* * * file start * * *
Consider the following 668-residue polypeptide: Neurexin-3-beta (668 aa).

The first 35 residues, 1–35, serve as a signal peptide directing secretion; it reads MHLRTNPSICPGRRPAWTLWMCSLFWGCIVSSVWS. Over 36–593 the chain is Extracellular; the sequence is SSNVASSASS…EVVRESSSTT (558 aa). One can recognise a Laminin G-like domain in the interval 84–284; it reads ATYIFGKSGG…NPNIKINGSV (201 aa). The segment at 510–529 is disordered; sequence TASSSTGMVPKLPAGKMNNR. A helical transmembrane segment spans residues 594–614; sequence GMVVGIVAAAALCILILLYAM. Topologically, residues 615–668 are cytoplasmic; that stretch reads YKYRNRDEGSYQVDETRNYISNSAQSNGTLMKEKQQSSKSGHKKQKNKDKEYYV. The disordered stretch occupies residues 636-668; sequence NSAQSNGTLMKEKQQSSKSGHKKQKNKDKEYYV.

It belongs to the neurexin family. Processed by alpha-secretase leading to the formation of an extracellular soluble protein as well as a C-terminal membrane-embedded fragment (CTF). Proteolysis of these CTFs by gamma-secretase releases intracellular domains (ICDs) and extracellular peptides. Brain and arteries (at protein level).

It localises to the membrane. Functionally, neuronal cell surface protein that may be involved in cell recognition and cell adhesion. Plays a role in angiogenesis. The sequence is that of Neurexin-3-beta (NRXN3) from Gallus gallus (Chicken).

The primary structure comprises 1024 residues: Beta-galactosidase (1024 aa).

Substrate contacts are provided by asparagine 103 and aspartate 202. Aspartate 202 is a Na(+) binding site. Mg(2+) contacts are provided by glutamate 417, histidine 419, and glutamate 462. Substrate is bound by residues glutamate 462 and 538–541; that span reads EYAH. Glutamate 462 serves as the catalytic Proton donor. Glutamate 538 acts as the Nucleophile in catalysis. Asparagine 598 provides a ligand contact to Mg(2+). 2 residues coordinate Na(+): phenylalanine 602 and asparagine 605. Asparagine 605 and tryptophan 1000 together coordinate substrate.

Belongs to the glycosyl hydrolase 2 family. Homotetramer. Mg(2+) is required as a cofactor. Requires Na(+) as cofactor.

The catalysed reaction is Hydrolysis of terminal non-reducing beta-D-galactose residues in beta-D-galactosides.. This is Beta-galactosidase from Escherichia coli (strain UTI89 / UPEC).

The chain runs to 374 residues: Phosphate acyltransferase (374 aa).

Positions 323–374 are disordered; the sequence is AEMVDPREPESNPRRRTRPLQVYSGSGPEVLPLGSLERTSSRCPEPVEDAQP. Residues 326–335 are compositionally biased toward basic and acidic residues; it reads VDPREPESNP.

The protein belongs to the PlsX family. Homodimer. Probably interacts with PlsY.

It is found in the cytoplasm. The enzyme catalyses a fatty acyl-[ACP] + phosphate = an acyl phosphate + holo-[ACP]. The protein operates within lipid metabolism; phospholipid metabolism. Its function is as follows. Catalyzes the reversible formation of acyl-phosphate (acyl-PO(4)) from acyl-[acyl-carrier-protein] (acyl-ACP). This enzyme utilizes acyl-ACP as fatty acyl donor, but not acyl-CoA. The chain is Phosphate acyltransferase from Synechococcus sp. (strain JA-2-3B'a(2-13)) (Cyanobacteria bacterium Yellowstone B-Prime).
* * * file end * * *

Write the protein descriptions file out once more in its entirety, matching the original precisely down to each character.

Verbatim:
Consider the following 668-residue polypeptide: Neurexin-3-beta (668 aa).

The first 35 residues, 1–35, serve as a signal peptide directing secretion; it reads MHLRTNPSICPGRRPAWTLWMCSLFWGCIVSSVWS. Over 36–593 the chain is Extracellular; the sequence is SSNVASSASS…EVVRESSSTT (558 aa). One can recognise a Laminin G-like domain in the interval 84–284; it reads ATYIFGKSGG…NPNIKINGSV (201 aa). The segment at 510–529 is disordered; sequence TASSSTGMVPKLPAGKMNNR. A helical transmembrane segment spans residues 594–614; sequence GMVVGIVAAAALCILILLYAM. Topologically, residues 615–668 are cytoplasmic; that stretch reads YKYRNRDEGSYQVDETRNYISNSAQSNGTLMKEKQQSSKSGHKKQKNKDKEYYV. The disordered stretch occupies residues 636-668; sequence NSAQSNGTLMKEKQQSSKSGHKKQKNKDKEYYV.

It belongs to the neurexin family. Processed by alpha-secretase leading to the formation of an extracellular soluble protein as well as a C-terminal membrane-embedded fragment (CTF). Proteolysis of these CTFs by gamma-secretase releases intracellular domains (ICDs) and extracellular peptides. Brain and arteries (at protein level).

It localises to the membrane. Functionally, neuronal cell surface protein that may be involved in cell recognition and cell adhesion. Plays a role in angiogenesis. The sequence is that of Neurexin-3-beta (NRXN3) from Gallus gallus (Chicken).

The primary structure comprises 1024 residues: Beta-galactosidase (1024 aa).

Substrate contacts are provided by asparagine 103 and aspartate 202. Aspartate 202 is a Na(+) binding site. Mg(2+) contacts are provided by glutamate 417, histidine 419, and glutamate 462. Substrate is bound by residues glutamate 462 and 538–541; that span reads EYAH. Glutamate 462 serves as the catalytic Proton donor. Glutamate 538 acts as the Nucleophile in catalysis. Asparagine 598 provides a ligand contact to Mg(2+). 2 residues coordinate Na(+): phenylalanine 602 and asparagine 605. Asparagine 605 and tryptophan 1000 together coordinate substrate.

Belongs to the glycosyl hydrolase 2 family. Homotetramer. Mg(2+) is required as a cofactor. Requires Na(+) as cofactor.

The catalysed reaction is Hydrolysis of terminal non-reducing beta-D-galactose residues in beta-D-galactosides.. This is Beta-galactosidase from Escherichia coli (strain UTI89 / UPEC).

The chain runs to 374 residues: Phosphate acyltransferase (374 aa).

Positions 323–374 are disordered; the sequence is AEMVDPREPESNPRRRTRPLQVYSGSGPEVLPLGSLERTSSRCPEPVEDAQP. Residues 326–335 are compositionally biased toward basic and acidic residues; it reads VDPREPESNP.

The protein belongs to the PlsX family. Homodimer. Probably interacts with PlsY.

It is found in the cytoplasm. The enzyme catalyses a fatty acyl-[ACP] + phosphate = an acyl phosphate + holo-[ACP]. The protein operates within lipid metabolism; phospholipid metabolism. Its function is as follows. Catalyzes the reversible formation of acyl-phosphate (acyl-PO(4)) from acyl-[acyl-carrier-protein] (acyl-ACP). This enzyme utilizes acyl-ACP as fatty acyl donor, but not acyl-CoA. The chain is Phosphate acyltransferase from Synechococcus sp. (strain JA-2-3B'a(2-13)) (Cyanobacteria bacterium Yellowstone B-Prime).